German industrial output posted its steepest drop in a year in August, suggesting Europe's largest economy may be losing momentum just as an emissions scandal at Volkswagen casts a cloud over manufacturing.
The 1.2% drop announced today defied expectations for a small rise and followed a sharp decline in August industrial orders data earlier this week.
While the German Economy Ministry blamed the weakness partly on the large number of summer holiday days in the month, ING economist Carsten Brzeski said it was likely to fuel speculation about whether a slowdown in China was leaving its mark.
"German industry is still struggling to gain momentum. Yesterday's drop in new orders already signalled a note of caution," he said.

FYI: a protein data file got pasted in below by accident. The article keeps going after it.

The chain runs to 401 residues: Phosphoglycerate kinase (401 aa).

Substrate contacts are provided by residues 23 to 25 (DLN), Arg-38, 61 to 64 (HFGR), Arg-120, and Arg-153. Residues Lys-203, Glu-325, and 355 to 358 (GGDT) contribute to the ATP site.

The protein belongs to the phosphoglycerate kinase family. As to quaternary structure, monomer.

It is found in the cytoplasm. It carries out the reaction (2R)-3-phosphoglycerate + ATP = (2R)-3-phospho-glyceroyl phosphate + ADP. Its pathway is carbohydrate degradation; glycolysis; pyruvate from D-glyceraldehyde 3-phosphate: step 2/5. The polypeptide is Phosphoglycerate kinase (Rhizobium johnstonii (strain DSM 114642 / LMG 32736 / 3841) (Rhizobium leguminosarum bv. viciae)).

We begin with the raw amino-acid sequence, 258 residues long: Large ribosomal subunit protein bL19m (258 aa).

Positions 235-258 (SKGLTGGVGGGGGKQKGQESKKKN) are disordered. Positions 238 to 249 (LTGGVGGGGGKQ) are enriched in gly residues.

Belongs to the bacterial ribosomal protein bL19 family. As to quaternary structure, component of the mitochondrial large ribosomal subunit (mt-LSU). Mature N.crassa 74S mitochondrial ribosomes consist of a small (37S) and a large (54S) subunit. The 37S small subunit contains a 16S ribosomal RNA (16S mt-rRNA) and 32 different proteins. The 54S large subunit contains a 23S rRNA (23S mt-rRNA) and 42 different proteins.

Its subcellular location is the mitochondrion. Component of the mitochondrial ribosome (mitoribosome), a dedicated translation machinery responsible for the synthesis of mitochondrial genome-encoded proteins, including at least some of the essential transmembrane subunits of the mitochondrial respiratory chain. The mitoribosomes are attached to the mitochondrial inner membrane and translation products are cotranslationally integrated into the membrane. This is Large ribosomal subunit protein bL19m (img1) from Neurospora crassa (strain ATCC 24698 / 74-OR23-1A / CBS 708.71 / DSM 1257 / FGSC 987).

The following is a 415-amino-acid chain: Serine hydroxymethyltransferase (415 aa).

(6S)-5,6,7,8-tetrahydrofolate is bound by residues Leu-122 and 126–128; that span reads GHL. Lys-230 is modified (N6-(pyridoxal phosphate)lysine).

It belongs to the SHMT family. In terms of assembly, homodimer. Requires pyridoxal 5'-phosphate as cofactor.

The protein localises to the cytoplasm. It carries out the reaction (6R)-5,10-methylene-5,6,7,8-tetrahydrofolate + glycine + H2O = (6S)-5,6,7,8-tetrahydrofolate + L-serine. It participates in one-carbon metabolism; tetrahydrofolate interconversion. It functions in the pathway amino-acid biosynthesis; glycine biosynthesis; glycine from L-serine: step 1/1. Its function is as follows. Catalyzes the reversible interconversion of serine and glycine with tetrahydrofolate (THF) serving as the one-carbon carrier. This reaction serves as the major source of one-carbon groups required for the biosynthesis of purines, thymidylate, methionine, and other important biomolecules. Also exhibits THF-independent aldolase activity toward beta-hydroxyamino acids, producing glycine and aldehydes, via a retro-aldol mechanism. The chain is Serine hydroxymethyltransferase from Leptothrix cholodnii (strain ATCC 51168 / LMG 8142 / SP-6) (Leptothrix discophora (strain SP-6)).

Brzeski noted, however, that German industry also posted disappointing numbers last summer and said it remained to be seen whether this was the start of a downward trend or a temporary blip.
Output declined across all sectors in August, except for intermediate goods where production was flat.
Today's data contrasts with other recent indicators. Business morale rose for the third month in a row in September, while the private sector continued to expand, albeit at a slower pace.
But industrial orders fell 1.8% in August, pointing to waning demand from abroad, especially China and other emerging markets.
The diesel emissions scandal at Germany's biggest car maker Volkswagen could further hurt the sector and the "Made in Germany" brand. Germany's car industry accounts for roughly one in five jobs.
It accounted for 17.9% of Germany's €1.1 trillion in exported goods last year, according to Deutsche Bank, and has enjoyed above-average export growth since 2009.